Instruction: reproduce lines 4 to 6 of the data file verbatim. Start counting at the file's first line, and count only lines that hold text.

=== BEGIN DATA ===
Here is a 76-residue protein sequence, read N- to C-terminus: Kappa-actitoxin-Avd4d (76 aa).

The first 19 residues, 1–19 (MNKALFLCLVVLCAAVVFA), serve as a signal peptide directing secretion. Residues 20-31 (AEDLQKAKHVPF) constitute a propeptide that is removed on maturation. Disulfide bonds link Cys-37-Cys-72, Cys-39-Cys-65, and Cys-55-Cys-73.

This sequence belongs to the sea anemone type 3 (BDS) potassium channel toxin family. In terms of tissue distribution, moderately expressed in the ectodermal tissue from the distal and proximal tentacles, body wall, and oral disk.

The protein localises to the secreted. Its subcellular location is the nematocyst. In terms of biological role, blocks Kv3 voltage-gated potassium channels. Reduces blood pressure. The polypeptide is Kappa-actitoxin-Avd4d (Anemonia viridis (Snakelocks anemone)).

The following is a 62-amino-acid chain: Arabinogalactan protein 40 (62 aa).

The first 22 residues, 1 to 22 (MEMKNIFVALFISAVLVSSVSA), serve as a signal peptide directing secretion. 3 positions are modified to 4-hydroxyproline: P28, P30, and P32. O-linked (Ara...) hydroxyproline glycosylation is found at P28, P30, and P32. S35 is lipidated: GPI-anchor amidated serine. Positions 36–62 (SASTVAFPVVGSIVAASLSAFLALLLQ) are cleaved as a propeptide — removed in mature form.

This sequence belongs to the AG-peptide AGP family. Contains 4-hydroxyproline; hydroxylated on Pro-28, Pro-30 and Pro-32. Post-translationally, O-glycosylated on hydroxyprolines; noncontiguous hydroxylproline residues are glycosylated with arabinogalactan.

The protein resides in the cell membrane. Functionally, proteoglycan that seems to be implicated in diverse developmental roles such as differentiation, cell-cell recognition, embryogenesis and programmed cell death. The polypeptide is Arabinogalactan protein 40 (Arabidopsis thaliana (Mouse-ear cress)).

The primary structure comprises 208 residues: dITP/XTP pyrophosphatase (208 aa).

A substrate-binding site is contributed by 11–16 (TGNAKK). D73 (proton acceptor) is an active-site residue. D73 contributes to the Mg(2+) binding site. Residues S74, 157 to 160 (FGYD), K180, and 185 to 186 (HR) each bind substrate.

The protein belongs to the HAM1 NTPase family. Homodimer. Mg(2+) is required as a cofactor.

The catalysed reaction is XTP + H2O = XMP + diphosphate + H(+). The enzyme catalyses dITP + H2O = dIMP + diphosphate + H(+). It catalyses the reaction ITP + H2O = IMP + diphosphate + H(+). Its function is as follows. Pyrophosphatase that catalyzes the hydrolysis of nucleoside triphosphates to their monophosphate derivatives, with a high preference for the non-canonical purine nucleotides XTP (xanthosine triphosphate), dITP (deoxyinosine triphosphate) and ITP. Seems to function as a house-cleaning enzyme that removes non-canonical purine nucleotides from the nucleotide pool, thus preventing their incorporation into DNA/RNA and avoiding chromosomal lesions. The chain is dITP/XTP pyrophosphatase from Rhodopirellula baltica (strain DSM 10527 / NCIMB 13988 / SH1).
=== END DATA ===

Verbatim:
The protein localises to the secreted. Its subcellular location is the nematocyst. In terms of biological role, blocks Kv3 voltage-gated potassium channels. Reduces blood pressure. The polypeptide is Kappa-actitoxin-Avd4d (Anemonia viridis (Snakelocks anemone)).

The following is a 62-amino-acid chain: Arabinogalactan protein 40 (62 aa).

The first 22 residues, 1 to 22 (MEMKNIFVALFISAVLVSSVSA), serve as a signal peptide directing secretion. 3 positions are modified to 4-hydroxyproline: P28, P30, and P32. O-linked (Ara...) hydroxyproline glycosylation is found at P28, P30, and P32. S35 is lipidated: GPI-anchor amidated serine. Positions 36–62 (SASTVAFPVVGSIVAASLSAFLALLLQ) are cleaved as a propeptide — removed in mature form.